Her Majesty’s safety cannot be sufficiently provided for by the speedy cutting off of the Queen of Scots, unless some good means be had withal for the rooting out of Papistry, either by making some good new laws for that purpose, or else by the good and due execution of the laws already in force ... so concluding in his own conscience that no Papist can be a good subject.
He offered a bill to the House to this purpose, asking that it should be read. The Speaker side-stepped the issue by pointing out that as the bill was concerned with the Queen’s safety, it should be referred to the committee already discussing the subject. After several speeches this was agreed, and no more was heard of the bill. Later in the same Parliament Turner continued his attack on the papists, desiring ‘that by some token they may be known’.3
As a physician Turner had a number of important patients, receiving a bequest as ‘my physician’ under the will of Sir Roger North, 2nd Lord North, whose family had strong puritan sympathies. He was also physician to Henry Brooke II, 11th Lord Cobham, and attended Sir Walter Ralegh when he was in the Tower. His list of publications did not equal his father’s. He was probably the author of ‘A Spiritual Song of Praise’ appended to Oliver Pig’s Meditations, published in 1589, and he also wrote a pamphlet entitled, The Opinion of Peter Turner Dr. in Physicke, concerning Amulets, or Plague Cakes, which was published in 1603. His opinion was that they could be valuable in assisting recovery, but ‘accursed be he that putteth his whole confidence in secondary means, for it is neither herb nor salve, nor anything like that healeth, but only the blessing of the head physician’.4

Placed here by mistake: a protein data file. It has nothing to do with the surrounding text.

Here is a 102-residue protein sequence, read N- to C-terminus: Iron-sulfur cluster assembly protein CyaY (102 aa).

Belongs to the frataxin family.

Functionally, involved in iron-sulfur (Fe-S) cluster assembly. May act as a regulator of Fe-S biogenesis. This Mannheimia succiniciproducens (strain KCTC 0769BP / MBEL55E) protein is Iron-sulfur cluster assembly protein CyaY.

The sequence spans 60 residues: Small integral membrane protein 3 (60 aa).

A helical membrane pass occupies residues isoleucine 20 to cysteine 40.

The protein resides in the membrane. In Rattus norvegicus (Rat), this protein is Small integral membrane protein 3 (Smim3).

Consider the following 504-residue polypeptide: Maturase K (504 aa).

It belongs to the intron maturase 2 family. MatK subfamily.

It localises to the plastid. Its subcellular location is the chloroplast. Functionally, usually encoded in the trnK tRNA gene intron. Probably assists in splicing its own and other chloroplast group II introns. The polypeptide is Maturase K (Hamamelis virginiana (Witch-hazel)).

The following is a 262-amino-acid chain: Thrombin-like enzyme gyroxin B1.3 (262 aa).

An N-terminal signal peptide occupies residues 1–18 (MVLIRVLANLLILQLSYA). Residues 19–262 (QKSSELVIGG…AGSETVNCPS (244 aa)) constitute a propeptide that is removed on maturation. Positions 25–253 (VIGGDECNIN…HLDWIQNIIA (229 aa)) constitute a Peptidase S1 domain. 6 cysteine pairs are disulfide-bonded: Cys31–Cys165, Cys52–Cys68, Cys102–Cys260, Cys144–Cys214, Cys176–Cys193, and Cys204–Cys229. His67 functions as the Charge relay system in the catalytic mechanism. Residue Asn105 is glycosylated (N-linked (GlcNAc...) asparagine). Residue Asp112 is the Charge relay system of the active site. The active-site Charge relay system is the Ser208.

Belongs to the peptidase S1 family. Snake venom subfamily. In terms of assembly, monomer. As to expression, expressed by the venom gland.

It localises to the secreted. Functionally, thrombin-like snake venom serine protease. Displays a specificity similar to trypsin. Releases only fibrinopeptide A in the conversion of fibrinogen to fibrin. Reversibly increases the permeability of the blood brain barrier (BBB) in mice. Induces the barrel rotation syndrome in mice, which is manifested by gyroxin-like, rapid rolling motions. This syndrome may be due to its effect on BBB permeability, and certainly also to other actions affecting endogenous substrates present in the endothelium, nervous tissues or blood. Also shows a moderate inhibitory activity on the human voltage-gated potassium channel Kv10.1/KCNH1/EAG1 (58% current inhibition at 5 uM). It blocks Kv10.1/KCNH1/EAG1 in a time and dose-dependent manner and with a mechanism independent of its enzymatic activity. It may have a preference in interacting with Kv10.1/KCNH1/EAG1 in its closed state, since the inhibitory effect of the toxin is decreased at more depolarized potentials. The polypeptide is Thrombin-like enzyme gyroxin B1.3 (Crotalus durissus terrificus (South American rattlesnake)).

Turner died 27 May 1614 and was buried on the following day in St. Olave’s, Hart Street, where a monument was erected to him. In his nuncupative will, Turner left the responsibility for raising portions for his younger children to his brother-in-law, Henry Parry, bishop of Worcester, and Thomas Emerson. The widow, Pascha, was granted administration of his estate on 28 July 1614.5
Ref Volumes: 1558-1603
Author: A. M. Mimardière
- 1. A. Povah, Annals of the Parishes of St. Olave Hart Street and Allhallows Staining, 80; DNB (Turner, Peter; Turner, William); W. Munk, Roll of Royal Coll. of Physicians, i. 84; PCC 87 Lawe; N. Moore, Hist. St. Bartholomew’s Hospital, ii. 427-31.
- 2. DNB; Collinson thesis, 44, n 1, 81; Strype, Parker, i. 301.
- 3. PCC 14 Babington; Roberts thesis, 89; D’Ewes, 333, 339, 395; Collinson, 528-30; Neale, Parlts. ii. 61-2, 112, 148-56, 162, 176.
- 4. Roberts, 89, n. 3; Coll. Top. et Gen. vi. 99; HMC Hatfield, x. 77; xvii. 444; DNB.
- 5. Povah, 80; PCC 87 Lawe.